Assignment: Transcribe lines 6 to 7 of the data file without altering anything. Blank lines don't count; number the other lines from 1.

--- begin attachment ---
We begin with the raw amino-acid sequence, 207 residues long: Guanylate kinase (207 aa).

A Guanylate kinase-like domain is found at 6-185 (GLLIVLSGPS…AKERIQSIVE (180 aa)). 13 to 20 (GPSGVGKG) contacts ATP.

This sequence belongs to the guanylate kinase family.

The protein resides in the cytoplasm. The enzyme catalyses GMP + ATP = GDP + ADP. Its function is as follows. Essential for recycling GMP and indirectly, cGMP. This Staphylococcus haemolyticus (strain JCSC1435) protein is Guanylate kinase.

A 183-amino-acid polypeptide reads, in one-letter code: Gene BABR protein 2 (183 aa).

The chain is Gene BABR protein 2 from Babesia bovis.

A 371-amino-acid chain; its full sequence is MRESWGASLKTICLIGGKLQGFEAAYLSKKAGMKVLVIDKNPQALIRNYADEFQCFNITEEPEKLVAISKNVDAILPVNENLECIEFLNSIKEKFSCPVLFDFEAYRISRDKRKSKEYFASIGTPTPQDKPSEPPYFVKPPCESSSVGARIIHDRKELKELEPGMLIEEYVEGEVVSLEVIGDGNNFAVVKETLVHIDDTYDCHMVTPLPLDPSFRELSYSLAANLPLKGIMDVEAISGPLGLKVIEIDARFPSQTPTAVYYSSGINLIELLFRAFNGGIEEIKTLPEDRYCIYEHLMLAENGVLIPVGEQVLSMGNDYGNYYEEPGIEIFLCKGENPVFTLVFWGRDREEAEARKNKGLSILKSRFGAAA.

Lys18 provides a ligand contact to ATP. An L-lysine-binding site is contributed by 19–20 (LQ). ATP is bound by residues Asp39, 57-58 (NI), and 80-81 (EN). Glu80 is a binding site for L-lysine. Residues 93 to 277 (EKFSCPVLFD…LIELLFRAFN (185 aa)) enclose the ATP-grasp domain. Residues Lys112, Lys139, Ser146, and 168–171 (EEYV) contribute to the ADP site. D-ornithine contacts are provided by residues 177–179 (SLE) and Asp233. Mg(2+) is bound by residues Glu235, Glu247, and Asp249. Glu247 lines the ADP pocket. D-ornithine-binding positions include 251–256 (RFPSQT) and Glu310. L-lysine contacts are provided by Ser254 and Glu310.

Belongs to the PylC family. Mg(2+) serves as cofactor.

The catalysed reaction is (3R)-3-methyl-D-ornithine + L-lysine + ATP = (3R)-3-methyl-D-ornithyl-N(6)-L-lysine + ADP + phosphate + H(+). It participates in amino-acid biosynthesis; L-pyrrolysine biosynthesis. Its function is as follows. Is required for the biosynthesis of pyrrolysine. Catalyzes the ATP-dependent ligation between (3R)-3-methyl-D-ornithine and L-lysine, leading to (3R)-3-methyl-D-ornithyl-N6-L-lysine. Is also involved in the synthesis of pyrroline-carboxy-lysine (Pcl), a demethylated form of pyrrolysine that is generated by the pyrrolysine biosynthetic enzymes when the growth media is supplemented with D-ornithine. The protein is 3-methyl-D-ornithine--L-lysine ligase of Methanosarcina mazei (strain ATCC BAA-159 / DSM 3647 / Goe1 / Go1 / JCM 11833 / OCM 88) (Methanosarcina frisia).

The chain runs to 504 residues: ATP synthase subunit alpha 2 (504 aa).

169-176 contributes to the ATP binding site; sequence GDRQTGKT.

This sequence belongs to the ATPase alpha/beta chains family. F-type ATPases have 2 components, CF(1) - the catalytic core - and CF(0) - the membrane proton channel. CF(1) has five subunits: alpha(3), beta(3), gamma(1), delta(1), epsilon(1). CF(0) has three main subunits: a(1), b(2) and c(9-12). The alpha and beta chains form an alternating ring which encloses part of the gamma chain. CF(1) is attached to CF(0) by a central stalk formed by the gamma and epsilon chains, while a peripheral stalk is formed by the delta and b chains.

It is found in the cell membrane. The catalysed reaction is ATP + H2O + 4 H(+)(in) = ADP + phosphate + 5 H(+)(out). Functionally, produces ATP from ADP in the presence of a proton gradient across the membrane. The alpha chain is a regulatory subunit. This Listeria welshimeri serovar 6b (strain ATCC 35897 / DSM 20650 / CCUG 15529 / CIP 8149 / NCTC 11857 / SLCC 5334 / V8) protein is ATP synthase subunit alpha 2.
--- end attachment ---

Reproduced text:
The chain is Gene BABR protein 2 from Babesia bovis.

A 371-amino-acid chain; its full sequence is MRESWGASLKTICLIGGKLQGFEAAYLSKKAGMKVLVIDKNPQALIRNYADEFQCFNITEEPEKLVAISKNVDAILPVNENLECIEFLNSIKEKFSCPVLFDFEAYRISRDKRKSKEYFASIGTPTPQDKPSEPPYFVKPPCESSSVGARIIHDRKELKELEPGMLIEEYVEGEVVSLEVIGDGNNFAVVKETLVHIDDTYDCHMVTPLPLDPSFRELSYSLAANLPLKGIMDVEAISGPLGLKVIEIDARFPSQTPTAVYYSSGINLIELLFRAFNGGIEEIKTLPEDRYCIYEHLMLAENGVLIPVGEQVLSMGNDYGNYYEEPGIEIFLCKGENPVFTLVFWGRDREEAEARKNKGLSILKSRFGAAA.